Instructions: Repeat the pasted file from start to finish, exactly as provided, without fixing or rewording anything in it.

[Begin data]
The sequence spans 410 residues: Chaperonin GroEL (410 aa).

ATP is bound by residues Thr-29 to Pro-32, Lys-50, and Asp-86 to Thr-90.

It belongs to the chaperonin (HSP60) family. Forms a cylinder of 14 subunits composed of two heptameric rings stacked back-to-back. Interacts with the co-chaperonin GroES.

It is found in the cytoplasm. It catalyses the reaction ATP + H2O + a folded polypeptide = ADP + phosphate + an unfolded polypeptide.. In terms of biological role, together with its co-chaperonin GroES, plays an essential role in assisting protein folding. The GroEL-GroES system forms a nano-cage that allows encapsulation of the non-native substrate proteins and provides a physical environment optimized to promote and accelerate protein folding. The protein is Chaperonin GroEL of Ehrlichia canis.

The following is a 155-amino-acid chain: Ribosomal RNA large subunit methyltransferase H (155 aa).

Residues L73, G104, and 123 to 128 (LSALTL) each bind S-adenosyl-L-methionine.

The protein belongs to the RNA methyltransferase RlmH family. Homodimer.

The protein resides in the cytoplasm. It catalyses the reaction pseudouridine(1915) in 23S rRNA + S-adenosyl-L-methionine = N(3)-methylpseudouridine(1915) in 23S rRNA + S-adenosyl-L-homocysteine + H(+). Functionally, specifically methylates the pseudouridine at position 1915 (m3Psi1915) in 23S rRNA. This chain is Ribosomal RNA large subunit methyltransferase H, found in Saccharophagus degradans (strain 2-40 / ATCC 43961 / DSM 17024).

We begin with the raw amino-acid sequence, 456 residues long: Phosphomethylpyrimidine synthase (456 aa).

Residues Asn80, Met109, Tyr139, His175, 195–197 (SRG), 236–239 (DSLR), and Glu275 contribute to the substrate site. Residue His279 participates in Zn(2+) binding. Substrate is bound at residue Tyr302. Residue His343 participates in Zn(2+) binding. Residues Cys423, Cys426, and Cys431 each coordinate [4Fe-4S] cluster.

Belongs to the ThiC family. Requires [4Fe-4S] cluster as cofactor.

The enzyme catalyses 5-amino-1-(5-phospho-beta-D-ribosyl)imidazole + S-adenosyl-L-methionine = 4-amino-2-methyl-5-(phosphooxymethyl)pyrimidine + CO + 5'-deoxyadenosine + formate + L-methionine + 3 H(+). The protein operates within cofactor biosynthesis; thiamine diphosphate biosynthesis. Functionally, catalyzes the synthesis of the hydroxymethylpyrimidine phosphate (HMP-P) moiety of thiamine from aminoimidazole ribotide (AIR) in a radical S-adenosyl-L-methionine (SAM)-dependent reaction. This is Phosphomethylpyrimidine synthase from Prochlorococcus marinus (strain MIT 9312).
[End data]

The sequence spans 410 residues: Chaperonin GroEL (410 aa).

ATP is bound by residues Thr-29 to Pro-32, Lys-50, and Asp-86 to Thr-90.

It belongs to the chaperonin (HSP60) family. Forms a cylinder of 14 subunits composed of two heptameric rings stacked back-to-back. Interacts with the co-chaperonin GroES.

It is found in the cytoplasm. It catalyses the reaction ATP + H2O + a folded polypeptide = ADP + phosphate + an unfolded polypeptide.. In terms of biological role, together with its co-chaperonin GroES, plays an essential role in assisting protein folding. The GroEL-GroES system forms a nano-cage that allows encapsulation of the non-native substrate proteins and provides a physical environment optimized to promote and accelerate protein folding. The protein is Chaperonin GroEL of Ehrlichia canis.

The following is a 155-amino-acid chain: Ribosomal RNA large subunit methyltransferase H (155 aa).

Residues L73, G104, and 123 to 128 (LSALTL) each bind S-adenosyl-L-methionine.

The protein belongs to the RNA methyltransferase RlmH family. Homodimer.

The protein resides in the cytoplasm. It catalyses the reaction pseudouridine(1915) in 23S rRNA + S-adenosyl-L-methionine = N(3)-methylpseudouridine(1915) in 23S rRNA + S-adenosyl-L-homocysteine + H(+). Functionally, specifically methylates the pseudouridine at position 1915 (m3Psi1915) in 23S rRNA. This chain is Ribosomal RNA large subunit methyltransferase H, found in Saccharophagus degradans (strain 2-40 / ATCC 43961 / DSM 17024).

We begin with the raw amino-acid sequence, 456 residues long: Phosphomethylpyrimidine synthase (456 aa).

Residues Asn80, Met109, Tyr139, His175, 195–197 (SRG), 236–239 (DSLR), and Glu275 contribute to the substrate site. Residue His279 participates in Zn(2+) binding. Substrate is bound at residue Tyr302. Residue His343 participates in Zn(2+) binding. Residues Cys423, Cys426, and Cys431 each coordinate [4Fe-4S] cluster.

Belongs to the ThiC family. Requires [4Fe-4S] cluster as cofactor.

The enzyme catalyses 5-amino-1-(5-phospho-beta-D-ribosyl)imidazole + S-adenosyl-L-methionine = 4-amino-2-methyl-5-(phosphooxymethyl)pyrimidine + CO + 5'-deoxyadenosine + formate + L-methionine + 3 H(+). The protein operates within cofactor biosynthesis; thiamine diphosphate biosynthesis. Functionally, catalyzes the synthesis of the hydroxymethylpyrimidine phosphate (HMP-P) moiety of thiamine from aminoimidazole ribotide (AIR) in a radical S-adenosyl-L-methionine (SAM)-dependent reaction. This is Phosphomethylpyrimidine synthase from Prochlorococcus marinus (strain MIT 9312).